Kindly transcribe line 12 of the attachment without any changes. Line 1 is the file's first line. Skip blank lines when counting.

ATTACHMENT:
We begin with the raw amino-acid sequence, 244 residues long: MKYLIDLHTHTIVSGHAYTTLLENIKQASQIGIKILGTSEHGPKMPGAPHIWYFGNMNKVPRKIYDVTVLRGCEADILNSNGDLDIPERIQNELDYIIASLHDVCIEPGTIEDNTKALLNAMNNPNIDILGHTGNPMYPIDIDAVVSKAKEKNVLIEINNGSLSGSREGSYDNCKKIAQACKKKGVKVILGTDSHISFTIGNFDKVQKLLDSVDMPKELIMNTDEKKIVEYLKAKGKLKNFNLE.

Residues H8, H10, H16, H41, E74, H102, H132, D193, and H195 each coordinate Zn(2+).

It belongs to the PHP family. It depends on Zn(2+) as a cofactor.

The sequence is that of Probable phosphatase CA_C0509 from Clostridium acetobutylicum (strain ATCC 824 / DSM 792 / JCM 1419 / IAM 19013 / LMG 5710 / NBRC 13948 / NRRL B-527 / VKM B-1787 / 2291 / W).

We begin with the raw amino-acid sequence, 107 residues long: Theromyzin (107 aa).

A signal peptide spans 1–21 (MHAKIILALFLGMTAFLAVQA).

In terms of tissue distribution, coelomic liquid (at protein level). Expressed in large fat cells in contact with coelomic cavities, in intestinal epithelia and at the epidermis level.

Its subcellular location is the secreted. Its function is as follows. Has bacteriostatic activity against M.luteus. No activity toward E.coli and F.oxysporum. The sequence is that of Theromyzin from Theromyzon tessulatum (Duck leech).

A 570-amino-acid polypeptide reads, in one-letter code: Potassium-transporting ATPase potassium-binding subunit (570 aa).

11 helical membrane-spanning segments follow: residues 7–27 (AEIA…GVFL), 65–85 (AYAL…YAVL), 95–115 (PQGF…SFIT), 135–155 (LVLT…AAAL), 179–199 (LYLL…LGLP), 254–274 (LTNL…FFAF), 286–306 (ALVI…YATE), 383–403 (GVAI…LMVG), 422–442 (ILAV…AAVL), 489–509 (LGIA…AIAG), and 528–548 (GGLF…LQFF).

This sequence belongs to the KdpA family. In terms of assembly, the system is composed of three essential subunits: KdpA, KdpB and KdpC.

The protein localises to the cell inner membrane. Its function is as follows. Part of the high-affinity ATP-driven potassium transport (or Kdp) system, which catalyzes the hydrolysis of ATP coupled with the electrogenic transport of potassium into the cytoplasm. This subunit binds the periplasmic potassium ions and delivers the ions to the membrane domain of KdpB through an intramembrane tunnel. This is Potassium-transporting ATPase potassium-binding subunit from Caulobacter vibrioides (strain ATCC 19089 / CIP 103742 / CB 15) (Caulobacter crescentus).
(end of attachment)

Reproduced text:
The protein localises to the cell inner membrane. Its function is as follows. Part of the high-affinity ATP-driven potassium transport (or Kdp) system, which catalyzes the hydrolysis of ATP coupled with the electrogenic transport of potassium into the cytoplasm. This subunit binds the periplasmic potassium ions and delivers the ions to the membrane domain of KdpB through an intramembrane tunnel. This is Potassium-transporting ATPase potassium-binding subunit from Caulobacter vibrioides (strain ATCC 19089 / CIP 103742 / CB 15) (Caulobacter crescentus).